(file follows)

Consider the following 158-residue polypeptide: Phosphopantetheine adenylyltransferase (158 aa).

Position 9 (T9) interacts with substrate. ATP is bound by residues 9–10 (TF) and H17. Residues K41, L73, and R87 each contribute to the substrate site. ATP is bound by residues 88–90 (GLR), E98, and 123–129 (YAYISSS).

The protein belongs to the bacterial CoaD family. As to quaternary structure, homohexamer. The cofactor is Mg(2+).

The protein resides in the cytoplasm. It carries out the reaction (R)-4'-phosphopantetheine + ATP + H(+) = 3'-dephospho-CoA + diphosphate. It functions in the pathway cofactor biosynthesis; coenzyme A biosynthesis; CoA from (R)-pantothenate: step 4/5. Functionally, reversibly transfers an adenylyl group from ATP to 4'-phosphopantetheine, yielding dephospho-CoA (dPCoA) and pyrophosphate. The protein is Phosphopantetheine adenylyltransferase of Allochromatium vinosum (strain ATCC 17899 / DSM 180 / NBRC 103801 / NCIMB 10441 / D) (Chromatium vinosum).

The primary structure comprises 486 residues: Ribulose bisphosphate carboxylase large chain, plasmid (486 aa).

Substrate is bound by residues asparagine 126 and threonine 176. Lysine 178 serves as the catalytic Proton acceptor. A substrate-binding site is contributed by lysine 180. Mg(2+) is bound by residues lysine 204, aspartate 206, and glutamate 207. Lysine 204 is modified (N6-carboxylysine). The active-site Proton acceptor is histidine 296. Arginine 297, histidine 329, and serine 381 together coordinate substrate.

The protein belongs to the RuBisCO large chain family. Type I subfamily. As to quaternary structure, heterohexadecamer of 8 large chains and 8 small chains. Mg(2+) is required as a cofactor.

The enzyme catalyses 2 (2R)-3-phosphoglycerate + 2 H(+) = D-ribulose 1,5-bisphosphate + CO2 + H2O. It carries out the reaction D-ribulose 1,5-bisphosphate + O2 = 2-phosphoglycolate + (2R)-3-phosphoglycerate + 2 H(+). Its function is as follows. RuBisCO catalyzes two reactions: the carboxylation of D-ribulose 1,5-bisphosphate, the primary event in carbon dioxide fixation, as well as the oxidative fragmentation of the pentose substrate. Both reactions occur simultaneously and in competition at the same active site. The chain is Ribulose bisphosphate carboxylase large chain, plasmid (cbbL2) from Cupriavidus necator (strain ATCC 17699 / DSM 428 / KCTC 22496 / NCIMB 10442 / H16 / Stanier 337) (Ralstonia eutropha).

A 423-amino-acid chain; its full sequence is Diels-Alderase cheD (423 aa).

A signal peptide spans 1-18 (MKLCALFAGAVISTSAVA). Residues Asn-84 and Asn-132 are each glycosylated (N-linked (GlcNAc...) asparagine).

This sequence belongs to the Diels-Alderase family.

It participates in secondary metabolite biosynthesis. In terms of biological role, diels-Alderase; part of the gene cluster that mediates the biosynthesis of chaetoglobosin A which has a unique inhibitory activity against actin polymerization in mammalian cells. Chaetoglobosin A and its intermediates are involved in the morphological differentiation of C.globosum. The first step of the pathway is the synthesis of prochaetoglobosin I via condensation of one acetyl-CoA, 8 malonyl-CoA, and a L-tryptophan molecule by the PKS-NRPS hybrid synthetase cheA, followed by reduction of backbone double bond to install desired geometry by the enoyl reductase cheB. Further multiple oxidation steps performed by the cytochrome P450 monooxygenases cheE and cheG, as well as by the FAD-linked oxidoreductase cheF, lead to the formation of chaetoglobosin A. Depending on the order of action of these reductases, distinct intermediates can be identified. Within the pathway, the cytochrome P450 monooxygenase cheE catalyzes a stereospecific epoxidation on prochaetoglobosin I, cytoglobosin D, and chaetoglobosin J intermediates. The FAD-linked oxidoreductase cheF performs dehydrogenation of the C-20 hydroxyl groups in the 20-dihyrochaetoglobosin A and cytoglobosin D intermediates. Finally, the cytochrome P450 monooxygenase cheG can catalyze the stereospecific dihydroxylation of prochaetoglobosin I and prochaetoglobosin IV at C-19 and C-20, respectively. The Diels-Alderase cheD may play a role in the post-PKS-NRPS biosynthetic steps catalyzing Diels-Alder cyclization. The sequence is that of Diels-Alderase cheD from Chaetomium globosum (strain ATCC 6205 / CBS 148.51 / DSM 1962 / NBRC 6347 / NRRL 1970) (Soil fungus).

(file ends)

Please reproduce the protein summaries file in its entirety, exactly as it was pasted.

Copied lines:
Consider the following 158-residue polypeptide: Phosphopantetheine adenylyltransferase (158 aa).

Position 9 (T9) interacts with substrate. ATP is bound by residues 9–10 (TF) and H17. Residues K41, L73, and R87 each contribute to the substrate site. ATP is bound by residues 88–90 (GLR), E98, and 123–129 (YAYISSS).

The protein belongs to the bacterial CoaD family. As to quaternary structure, homohexamer. The cofactor is Mg(2+).

The protein resides in the cytoplasm. It carries out the reaction (R)-4'-phosphopantetheine + ATP + H(+) = 3'-dephospho-CoA + diphosphate. It functions in the pathway cofactor biosynthesis; coenzyme A biosynthesis; CoA from (R)-pantothenate: step 4/5. Functionally, reversibly transfers an adenylyl group from ATP to 4'-phosphopantetheine, yielding dephospho-CoA (dPCoA) and pyrophosphate. The protein is Phosphopantetheine adenylyltransferase of Allochromatium vinosum (strain ATCC 17899 / DSM 180 / NBRC 103801 / NCIMB 10441 / D) (Chromatium vinosum).

The primary structure comprises 486 residues: Ribulose bisphosphate carboxylase large chain, plasmid (486 aa).

Substrate is bound by residues asparagine 126 and threonine 176. Lysine 178 serves as the catalytic Proton acceptor. A substrate-binding site is contributed by lysine 180. Mg(2+) is bound by residues lysine 204, aspartate 206, and glutamate 207. Lysine 204 is modified (N6-carboxylysine). The active-site Proton acceptor is histidine 296. Arginine 297, histidine 329, and serine 381 together coordinate substrate.

The protein belongs to the RuBisCO large chain family. Type I subfamily. As to quaternary structure, heterohexadecamer of 8 large chains and 8 small chains. Mg(2+) is required as a cofactor.

The enzyme catalyses 2 (2R)-3-phosphoglycerate + 2 H(+) = D-ribulose 1,5-bisphosphate + CO2 + H2O. It carries out the reaction D-ribulose 1,5-bisphosphate + O2 = 2-phosphoglycolate + (2R)-3-phosphoglycerate + 2 H(+). Its function is as follows. RuBisCO catalyzes two reactions: the carboxylation of D-ribulose 1,5-bisphosphate, the primary event in carbon dioxide fixation, as well as the oxidative fragmentation of the pentose substrate. Both reactions occur simultaneously and in competition at the same active site. The chain is Ribulose bisphosphate carboxylase large chain, plasmid (cbbL2) from Cupriavidus necator (strain ATCC 17699 / DSM 428 / KCTC 22496 / NCIMB 10442 / H16 / Stanier 337) (Ralstonia eutropha).

A 423-amino-acid chain; its full sequence is Diels-Alderase cheD (423 aa).

A signal peptide spans 1-18 (MKLCALFAGAVISTSAVA). Residues Asn-84 and Asn-132 are each glycosylated (N-linked (GlcNAc...) asparagine).

This sequence belongs to the Diels-Alderase family.

It participates in secondary metabolite biosynthesis. In terms of biological role, diels-Alderase; part of the gene cluster that mediates the biosynthesis of chaetoglobosin A which has a unique inhibitory activity against actin polymerization in mammalian cells. Chaetoglobosin A and its intermediates are involved in the morphological differentiation of C.globosum. The first step of the pathway is the synthesis of prochaetoglobosin I via condensation of one acetyl-CoA, 8 malonyl-CoA, and a L-tryptophan molecule by the PKS-NRPS hybrid synthetase cheA, followed by reduction of backbone double bond to install desired geometry by the enoyl reductase cheB. Further multiple oxidation steps performed by the cytochrome P450 monooxygenases cheE and cheG, as well as by the FAD-linked oxidoreductase cheF, lead to the formation of chaetoglobosin A. Depending on the order of action of these reductases, distinct intermediates can be identified. Within the pathway, the cytochrome P450 monooxygenase cheE catalyzes a stereospecific epoxidation on prochaetoglobosin I, cytoglobosin D, and chaetoglobosin J intermediates. The FAD-linked oxidoreductase cheF performs dehydrogenation of the C-20 hydroxyl groups in the 20-dihyrochaetoglobosin A and cytoglobosin D intermediates. Finally, the cytochrome P450 monooxygenase cheG can catalyze the stereospecific dihydroxylation of prochaetoglobosin I and prochaetoglobosin IV at C-19 and C-20, respectively. The Diels-Alderase cheD may play a role in the post-PKS-NRPS biosynthetic steps catalyzing Diels-Alder cyclization. The sequence is that of Diels-Alderase cheD from Chaetomium globosum (strain ATCC 6205 / CBS 148.51 / DSM 1962 / NBRC 6347 / NRRL 1970) (Soil fungus).